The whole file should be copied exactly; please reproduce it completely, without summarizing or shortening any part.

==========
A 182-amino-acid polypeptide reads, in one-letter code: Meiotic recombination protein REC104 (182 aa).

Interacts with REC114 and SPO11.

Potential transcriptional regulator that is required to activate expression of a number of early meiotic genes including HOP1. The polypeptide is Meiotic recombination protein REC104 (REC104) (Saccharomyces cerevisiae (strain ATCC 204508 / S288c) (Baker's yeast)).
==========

A 182-amino-acid polypeptide reads, in one-letter code: Meiotic recombination protein REC104 (182 aa).

Interacts with REC114 and SPO11.

Potential transcriptional regulator that is required to activate expression of a number of early meiotic genes including HOP1. The polypeptide is Meiotic recombination protein REC104 (REC104) (Saccharomyces cerevisiae (strain ATCC 204508 / S288c) (Baker's yeast)).